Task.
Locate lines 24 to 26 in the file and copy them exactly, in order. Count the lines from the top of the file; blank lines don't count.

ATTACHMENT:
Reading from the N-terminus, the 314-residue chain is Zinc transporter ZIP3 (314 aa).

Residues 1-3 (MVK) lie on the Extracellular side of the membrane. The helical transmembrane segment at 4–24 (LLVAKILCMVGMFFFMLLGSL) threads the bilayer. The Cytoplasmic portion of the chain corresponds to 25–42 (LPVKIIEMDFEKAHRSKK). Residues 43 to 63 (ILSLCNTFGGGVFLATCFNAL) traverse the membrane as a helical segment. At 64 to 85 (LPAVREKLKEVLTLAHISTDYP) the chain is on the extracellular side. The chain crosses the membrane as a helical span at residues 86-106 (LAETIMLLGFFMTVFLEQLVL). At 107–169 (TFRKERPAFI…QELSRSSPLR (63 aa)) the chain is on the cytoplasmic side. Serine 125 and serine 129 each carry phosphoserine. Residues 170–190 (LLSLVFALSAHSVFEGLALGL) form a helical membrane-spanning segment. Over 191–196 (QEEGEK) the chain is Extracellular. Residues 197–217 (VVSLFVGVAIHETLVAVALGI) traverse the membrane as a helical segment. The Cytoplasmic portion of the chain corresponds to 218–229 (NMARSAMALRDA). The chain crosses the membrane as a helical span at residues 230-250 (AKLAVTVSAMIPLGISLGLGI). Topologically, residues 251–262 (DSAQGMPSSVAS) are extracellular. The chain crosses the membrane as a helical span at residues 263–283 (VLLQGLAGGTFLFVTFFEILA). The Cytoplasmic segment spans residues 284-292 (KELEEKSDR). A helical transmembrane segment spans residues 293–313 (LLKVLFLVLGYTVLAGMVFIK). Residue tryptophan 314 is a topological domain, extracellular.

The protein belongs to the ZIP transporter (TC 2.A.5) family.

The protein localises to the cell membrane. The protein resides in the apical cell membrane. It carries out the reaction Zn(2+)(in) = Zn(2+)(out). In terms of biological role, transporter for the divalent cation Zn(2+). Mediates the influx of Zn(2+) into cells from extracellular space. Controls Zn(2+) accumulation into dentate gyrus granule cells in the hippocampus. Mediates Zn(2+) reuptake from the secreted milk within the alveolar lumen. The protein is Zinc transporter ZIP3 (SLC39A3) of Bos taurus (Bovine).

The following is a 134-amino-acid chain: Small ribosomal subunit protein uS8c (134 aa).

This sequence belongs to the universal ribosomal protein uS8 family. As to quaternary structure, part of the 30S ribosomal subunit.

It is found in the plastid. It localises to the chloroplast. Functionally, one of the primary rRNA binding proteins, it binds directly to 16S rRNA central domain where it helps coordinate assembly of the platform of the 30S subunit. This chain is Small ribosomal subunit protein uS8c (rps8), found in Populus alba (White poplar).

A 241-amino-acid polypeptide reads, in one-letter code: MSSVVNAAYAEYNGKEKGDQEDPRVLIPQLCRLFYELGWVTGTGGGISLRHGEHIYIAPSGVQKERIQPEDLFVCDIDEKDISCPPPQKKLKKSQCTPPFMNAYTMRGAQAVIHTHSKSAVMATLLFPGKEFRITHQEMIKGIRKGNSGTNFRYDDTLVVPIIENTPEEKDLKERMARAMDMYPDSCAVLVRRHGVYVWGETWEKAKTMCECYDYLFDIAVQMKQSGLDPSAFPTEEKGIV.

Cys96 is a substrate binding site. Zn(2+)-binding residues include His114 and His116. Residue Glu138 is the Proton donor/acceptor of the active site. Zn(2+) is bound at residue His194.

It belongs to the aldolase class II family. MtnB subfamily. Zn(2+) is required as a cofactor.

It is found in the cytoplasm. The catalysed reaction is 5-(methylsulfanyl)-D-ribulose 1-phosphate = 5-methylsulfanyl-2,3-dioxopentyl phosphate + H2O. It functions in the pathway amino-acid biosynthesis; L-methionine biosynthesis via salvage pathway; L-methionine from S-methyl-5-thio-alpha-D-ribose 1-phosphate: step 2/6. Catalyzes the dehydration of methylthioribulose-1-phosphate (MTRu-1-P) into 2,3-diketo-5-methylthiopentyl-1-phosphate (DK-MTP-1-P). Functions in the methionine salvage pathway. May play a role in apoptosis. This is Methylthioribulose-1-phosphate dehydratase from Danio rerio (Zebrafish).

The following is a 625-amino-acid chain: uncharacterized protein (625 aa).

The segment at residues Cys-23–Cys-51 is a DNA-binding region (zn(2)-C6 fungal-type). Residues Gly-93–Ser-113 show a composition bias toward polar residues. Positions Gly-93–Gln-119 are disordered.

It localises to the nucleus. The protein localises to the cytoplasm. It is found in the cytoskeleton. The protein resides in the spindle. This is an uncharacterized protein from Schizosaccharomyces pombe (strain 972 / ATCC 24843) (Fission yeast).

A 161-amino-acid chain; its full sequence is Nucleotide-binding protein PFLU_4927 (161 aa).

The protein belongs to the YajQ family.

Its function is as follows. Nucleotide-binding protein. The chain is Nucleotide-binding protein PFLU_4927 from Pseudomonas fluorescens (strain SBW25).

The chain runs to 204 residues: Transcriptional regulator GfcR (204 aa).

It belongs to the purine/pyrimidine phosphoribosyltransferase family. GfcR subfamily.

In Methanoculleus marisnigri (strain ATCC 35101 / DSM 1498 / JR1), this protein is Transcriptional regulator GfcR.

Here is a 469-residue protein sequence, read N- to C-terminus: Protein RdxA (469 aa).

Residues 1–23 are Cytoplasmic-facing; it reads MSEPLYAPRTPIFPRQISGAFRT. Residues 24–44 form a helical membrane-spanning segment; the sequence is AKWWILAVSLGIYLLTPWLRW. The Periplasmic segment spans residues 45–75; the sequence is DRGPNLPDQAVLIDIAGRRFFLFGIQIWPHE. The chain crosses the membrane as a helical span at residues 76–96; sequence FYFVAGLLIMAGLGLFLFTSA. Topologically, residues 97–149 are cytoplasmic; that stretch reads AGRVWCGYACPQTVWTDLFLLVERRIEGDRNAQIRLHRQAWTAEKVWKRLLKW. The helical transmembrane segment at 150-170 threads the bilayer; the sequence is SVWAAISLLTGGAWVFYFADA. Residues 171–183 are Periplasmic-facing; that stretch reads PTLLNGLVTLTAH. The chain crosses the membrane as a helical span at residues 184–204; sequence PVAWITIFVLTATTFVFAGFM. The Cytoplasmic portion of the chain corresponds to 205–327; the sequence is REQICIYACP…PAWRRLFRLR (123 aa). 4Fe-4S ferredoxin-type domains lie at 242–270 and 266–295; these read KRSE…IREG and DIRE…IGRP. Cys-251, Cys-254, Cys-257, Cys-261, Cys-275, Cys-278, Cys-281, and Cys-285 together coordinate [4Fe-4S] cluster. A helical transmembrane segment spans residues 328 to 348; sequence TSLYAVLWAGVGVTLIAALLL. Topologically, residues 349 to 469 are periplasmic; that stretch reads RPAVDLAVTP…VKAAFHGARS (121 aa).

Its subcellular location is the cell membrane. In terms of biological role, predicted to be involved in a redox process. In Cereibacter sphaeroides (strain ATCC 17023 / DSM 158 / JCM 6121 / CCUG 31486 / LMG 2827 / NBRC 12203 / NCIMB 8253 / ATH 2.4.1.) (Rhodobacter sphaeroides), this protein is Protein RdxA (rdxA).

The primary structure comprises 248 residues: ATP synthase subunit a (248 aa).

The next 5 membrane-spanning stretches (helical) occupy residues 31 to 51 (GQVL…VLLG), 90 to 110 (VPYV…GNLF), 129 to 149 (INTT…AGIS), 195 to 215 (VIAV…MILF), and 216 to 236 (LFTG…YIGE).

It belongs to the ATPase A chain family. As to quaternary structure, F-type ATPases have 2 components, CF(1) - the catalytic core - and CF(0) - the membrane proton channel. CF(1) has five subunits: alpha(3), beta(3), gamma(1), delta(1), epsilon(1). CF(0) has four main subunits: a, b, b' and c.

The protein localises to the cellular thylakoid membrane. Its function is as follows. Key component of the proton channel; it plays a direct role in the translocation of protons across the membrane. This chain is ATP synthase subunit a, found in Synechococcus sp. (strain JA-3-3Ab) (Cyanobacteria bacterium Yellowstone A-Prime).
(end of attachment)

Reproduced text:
The primary structure comprises 248 residues: ATP synthase subunit a (248 aa).

The next 5 membrane-spanning stretches (helical) occupy residues 31 to 51 (GQVL…VLLG), 90 to 110 (VPYV…GNLF), 129 to 149 (INTT…AGIS), 195 to 215 (VIAV…MILF), and 216 to 236 (LFTG…YIGE).

It belongs to the ATPase A chain family. As to quaternary structure, F-type ATPases have 2 components, CF(1) - the catalytic core - and CF(0) - the membrane proton channel. CF(1) has five subunits: alpha(3), beta(3), gamma(1), delta(1), epsilon(1). CF(0) has four main subunits: a, b, b' and c.